2000). Maintenance of vigilance, particularly at night, is quite difficult. Pilots are expected to remain alert despite high levels of automation, low light levels on the flight deck, and regulations that require the pilots to remain in their seats for the duration of the flight unless their absence is necessary for the performance of duties in connection with the operation of the aircraft or biological needs, or if the crew member is taking a rest break and relief is provided. Getting up just to stretch or walk around is not allowed (Circadian Information, 2000; Neri et al., 2002). Non–24-hour duty/rest cycles, circadian desynchronization associated with transmeridian flights, and even time zone changes of only a few hours further compromise the pilot’s ability to remain alert (Mann, 1999).

Approximately 21 percent of the incidents reported to the National Aeronautics and Space Administration’s (NASA) Aviation Safety Reporting System (ASRS), a confidential self-reporting system for flight crews and others to report difficulties and incidents, are fatigue related (NTSB, 2002a). Data sets for both air carriers (Federal Aviation Regulations [FAR] 121) and commuter and corporate operations (FAR 91/135) contain numerous references to fatigue and difficulties maintaining vigilance (Aviation Safety Reporting System, 1998a,b). Fortunately, only one crash has been attributed to fatigue—that of American International Airways flight 808, which missed the runway at the U.S. Naval Air Station in Guantanamo Bay, Cuba, on August 18, 1993. According to the NTSB’s investigation, the probable causes of that accident included the following factors: impairment of the judgment, decision-making, and flying abilities of the captain and flight crew because of fatigue; the captain’s failure to properly assess the conditions for landing and maintaining vigilant situational awareness of the airplane while maneuvering onto final approach; his failure to prevent the loss of airspeed and avoid a stall; and his failure to execute immediate action to recover from a stall. Also mentioned in the report were the “inadequacy of the flight and duty time regulations applied to 14 C.F.R., Part 121, Supplemental Air Carrier, international operations and the circumstances that resulted in the extended flight/duty hours and the fatigue of the flight crew members” (NTSB, 1994b; Ranter and Luian, 2002).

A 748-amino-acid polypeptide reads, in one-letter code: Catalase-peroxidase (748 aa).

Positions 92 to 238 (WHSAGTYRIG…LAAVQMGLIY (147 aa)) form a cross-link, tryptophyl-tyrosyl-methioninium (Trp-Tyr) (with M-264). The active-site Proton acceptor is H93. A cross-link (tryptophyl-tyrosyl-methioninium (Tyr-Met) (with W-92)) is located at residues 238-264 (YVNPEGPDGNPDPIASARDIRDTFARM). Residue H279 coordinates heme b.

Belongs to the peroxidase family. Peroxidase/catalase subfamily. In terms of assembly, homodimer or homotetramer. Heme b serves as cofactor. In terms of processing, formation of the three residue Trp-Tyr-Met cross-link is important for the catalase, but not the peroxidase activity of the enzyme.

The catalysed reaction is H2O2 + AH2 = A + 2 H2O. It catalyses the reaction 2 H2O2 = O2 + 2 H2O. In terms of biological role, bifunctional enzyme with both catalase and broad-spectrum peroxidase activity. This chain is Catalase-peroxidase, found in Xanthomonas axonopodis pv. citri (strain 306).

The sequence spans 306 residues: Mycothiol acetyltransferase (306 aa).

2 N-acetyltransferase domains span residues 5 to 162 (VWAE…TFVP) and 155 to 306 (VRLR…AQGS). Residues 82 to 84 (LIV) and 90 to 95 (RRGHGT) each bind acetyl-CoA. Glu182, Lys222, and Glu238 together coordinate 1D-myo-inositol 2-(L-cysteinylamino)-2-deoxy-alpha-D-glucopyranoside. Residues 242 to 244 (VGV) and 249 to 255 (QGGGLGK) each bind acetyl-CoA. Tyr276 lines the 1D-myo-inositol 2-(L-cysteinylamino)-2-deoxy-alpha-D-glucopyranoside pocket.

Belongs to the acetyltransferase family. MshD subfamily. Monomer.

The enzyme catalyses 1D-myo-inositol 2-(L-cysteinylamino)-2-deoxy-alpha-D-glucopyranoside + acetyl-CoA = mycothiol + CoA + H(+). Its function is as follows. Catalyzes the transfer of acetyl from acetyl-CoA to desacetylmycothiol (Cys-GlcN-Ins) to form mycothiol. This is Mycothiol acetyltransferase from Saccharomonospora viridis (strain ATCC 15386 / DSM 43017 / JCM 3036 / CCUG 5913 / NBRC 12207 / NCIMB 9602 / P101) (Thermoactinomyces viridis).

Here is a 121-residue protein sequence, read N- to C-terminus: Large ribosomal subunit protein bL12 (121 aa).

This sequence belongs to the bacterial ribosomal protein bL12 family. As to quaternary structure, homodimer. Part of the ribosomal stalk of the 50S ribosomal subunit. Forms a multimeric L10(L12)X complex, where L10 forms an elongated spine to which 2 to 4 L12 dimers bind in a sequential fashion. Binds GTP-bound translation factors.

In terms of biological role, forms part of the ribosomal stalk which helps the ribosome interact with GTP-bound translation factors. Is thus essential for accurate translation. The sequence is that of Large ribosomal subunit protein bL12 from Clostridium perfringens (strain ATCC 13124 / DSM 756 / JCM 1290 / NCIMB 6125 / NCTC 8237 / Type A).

John Meenan, Senior Vice President of the Air Transport Association of America, was technically correct when he told a House subcommittee that “there has never been a scheduled commercial airline accident attributed to pilot fatigue”(Meenan, 1999). However, several NTSB reports have played down or omitted the role of pilot fatigue even when the agency’s own investigators have considered it a significant factor (Circadian Information, 2000). For example, even though the NTSB report on a China Airlines Boeing 707 flight in February 1985 omitted any mention of crew fatigue, a later analysis of the accident by the Aviation Human Factors Team at NASA concluded that inattention caused by crew fatigue was a key

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